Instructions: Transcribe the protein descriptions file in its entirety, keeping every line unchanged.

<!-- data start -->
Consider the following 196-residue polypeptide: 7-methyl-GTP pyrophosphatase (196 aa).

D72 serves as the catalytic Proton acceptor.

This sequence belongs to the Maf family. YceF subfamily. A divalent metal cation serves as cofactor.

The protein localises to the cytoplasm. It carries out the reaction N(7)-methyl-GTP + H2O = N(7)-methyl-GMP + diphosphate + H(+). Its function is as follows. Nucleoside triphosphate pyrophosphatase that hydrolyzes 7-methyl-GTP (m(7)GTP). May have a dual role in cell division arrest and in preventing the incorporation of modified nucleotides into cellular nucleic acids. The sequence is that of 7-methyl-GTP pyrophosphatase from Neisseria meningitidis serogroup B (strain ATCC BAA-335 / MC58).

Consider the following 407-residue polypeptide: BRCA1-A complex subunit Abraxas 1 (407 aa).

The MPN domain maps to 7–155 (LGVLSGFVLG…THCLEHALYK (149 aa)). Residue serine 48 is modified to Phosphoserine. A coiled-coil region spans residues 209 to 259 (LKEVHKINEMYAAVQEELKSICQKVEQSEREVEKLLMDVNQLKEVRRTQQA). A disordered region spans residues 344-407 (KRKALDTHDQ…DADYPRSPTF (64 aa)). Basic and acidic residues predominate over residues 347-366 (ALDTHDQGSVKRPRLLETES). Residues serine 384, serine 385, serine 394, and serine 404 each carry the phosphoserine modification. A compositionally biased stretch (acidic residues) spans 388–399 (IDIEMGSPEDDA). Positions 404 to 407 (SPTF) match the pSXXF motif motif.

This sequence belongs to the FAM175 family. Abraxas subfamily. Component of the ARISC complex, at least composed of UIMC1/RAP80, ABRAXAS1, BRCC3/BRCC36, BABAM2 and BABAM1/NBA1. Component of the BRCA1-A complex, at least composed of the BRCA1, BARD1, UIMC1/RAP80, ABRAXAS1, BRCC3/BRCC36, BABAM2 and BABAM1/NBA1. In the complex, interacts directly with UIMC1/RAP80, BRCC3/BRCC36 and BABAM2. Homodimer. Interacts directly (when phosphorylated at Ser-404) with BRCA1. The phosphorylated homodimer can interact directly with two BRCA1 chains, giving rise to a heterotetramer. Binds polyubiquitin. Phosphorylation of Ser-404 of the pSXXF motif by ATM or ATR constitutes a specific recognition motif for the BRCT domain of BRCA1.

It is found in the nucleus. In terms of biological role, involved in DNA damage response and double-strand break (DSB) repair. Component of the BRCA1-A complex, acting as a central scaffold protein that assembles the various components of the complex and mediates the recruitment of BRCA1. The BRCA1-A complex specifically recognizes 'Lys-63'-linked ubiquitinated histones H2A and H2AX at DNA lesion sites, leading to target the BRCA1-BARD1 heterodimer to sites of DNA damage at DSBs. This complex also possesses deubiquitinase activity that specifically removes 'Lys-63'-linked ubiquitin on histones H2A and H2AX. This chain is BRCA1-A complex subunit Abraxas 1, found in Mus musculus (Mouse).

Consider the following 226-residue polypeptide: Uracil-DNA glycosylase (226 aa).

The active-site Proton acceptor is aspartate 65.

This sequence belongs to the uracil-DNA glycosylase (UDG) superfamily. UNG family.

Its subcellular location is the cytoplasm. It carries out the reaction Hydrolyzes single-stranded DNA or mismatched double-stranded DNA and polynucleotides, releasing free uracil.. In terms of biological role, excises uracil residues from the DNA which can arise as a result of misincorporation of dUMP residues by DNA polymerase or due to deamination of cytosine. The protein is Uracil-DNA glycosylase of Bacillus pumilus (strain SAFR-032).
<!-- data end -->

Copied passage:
Consider the following 196-residue polypeptide: 7-methyl-GTP pyrophosphatase (196 aa).

D72 serves as the catalytic Proton acceptor.

This sequence belongs to the Maf family. YceF subfamily. A divalent metal cation serves as cofactor.

The protein localises to the cytoplasm. It carries out the reaction N(7)-methyl-GTP + H2O = N(7)-methyl-GMP + diphosphate + H(+). Its function is as follows. Nucleoside triphosphate pyrophosphatase that hydrolyzes 7-methyl-GTP (m(7)GTP). May have a dual role in cell division arrest and in preventing the incorporation of modified nucleotides into cellular nucleic acids. The sequence is that of 7-methyl-GTP pyrophosphatase from Neisseria meningitidis serogroup B (strain ATCC BAA-335 / MC58).

Consider the following 407-residue polypeptide: BRCA1-A complex subunit Abraxas 1 (407 aa).

The MPN domain maps to 7–155 (LGVLSGFVLG…THCLEHALYK (149 aa)). Residue serine 48 is modified to Phosphoserine. A coiled-coil region spans residues 209 to 259 (LKEVHKINEMYAAVQEELKSICQKVEQSEREVEKLLMDVNQLKEVRRTQQA). A disordered region spans residues 344-407 (KRKALDTHDQ…DADYPRSPTF (64 aa)). Basic and acidic residues predominate over residues 347-366 (ALDTHDQGSVKRPRLLETES). Residues serine 384, serine 385, serine 394, and serine 404 each carry the phosphoserine modification. A compositionally biased stretch (acidic residues) spans 388–399 (IDIEMGSPEDDA). Positions 404 to 407 (SPTF) match the pSXXF motif motif.

This sequence belongs to the FAM175 family. Abraxas subfamily. Component of the ARISC complex, at least composed of UIMC1/RAP80, ABRAXAS1, BRCC3/BRCC36, BABAM2 and BABAM1/NBA1. Component of the BRCA1-A complex, at least composed of the BRCA1, BARD1, UIMC1/RAP80, ABRAXAS1, BRCC3/BRCC36, BABAM2 and BABAM1/NBA1. In the complex, interacts directly with UIMC1/RAP80, BRCC3/BRCC36 and BABAM2. Homodimer. Interacts directly (when phosphorylated at Ser-404) with BRCA1. The phosphorylated homodimer can interact directly with two BRCA1 chains, giving rise to a heterotetramer. Binds polyubiquitin. Phosphorylation of Ser-404 of the pSXXF motif by ATM or ATR constitutes a specific recognition motif for the BRCT domain of BRCA1.

It is found in the nucleus. In terms of biological role, involved in DNA damage response and double-strand break (DSB) repair. Component of the BRCA1-A complex, acting as a central scaffold protein that assembles the various components of the complex and mediates the recruitment of BRCA1. The BRCA1-A complex specifically recognizes 'Lys-63'-linked ubiquitinated histones H2A and H2AX at DNA lesion sites, leading to target the BRCA1-BARD1 heterodimer to sites of DNA damage at DSBs. This complex also possesses deubiquitinase activity that specifically removes 'Lys-63'-linked ubiquitin on histones H2A and H2AX. This chain is BRCA1-A complex subunit Abraxas 1, found in Mus musculus (Mouse).

Consider the following 226-residue polypeptide: Uracil-DNA glycosylase (226 aa).

The active-site Proton acceptor is aspartate 65.

This sequence belongs to the uracil-DNA glycosylase (UDG) superfamily. UNG family.

Its subcellular location is the cytoplasm. It carries out the reaction Hydrolyzes single-stranded DNA or mismatched double-stranded DNA and polynucleotides, releasing free uracil.. In terms of biological role, excises uracil residues from the DNA which can arise as a result of misincorporation of dUMP residues by DNA polymerase or due to deamination of cytosine. The protein is Uracil-DNA glycosylase of Bacillus pumilus (strain SAFR-032).